Following the European Court of Justice’s (ECJ) rulings in Meo and Vodafone Portugal, HMRC has recently updated its VAT manual and published a brief (https://www.gov.uk/government/publications/revenue-and-customs-brief-12-2020-vat-early-termination-fees-and-compensation-payments/) stating that payments arising out of early contract termination will now be treated as consideration for a taxable supply therefore subject to VAT.

As the UK’s lockdown is relaxed and unemployment figures are expected to continue to rise, the UK Chancellor gave his summer statement announcing measures to stimulate the economy as it recovers from the effects of coronavirus with a clear emphasis on encouraging people to spend money, particularly in the hospitality sector, to try to protect as many jobs as possible.

The UK Chancellor stated the stark fact that in the space of two months during the pandemic the UK’s economy contracted by 25%, which is the same amount as it grew in the previous eighteen years and the IMF expects this to be the deepest global recession since records began. In the Chancellor’s words “the job has only just begun”. The summer statement’s focus was the Chancellor’s plan for jobs: supporting people to find jobs, creating jobs and protecting jobs. Key points to note:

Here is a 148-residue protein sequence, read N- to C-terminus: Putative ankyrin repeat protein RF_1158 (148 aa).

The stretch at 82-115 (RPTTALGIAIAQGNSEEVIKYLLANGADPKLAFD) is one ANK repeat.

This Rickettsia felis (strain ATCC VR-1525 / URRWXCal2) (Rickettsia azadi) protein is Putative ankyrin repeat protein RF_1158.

In light of COVID-19, and in response to requests from European trade associations, the European Commission has published its proposal to amend Directive 2011/16/EU which deals with various strands of administrative co-operation in the field of taxation. Significantly, the proposal includes an extension to the time limit for reporting information

Introduction

In these testing times the ramifications of COVID-19 continue to be felt in every area of personal and corporate life. With lockdowns announced around the world, including in the UK on 23 March 2020, travel has been severely curtailed and business practices are having to change accordingly. Below we discuss what this means for determining the tax residency of companies and individuals.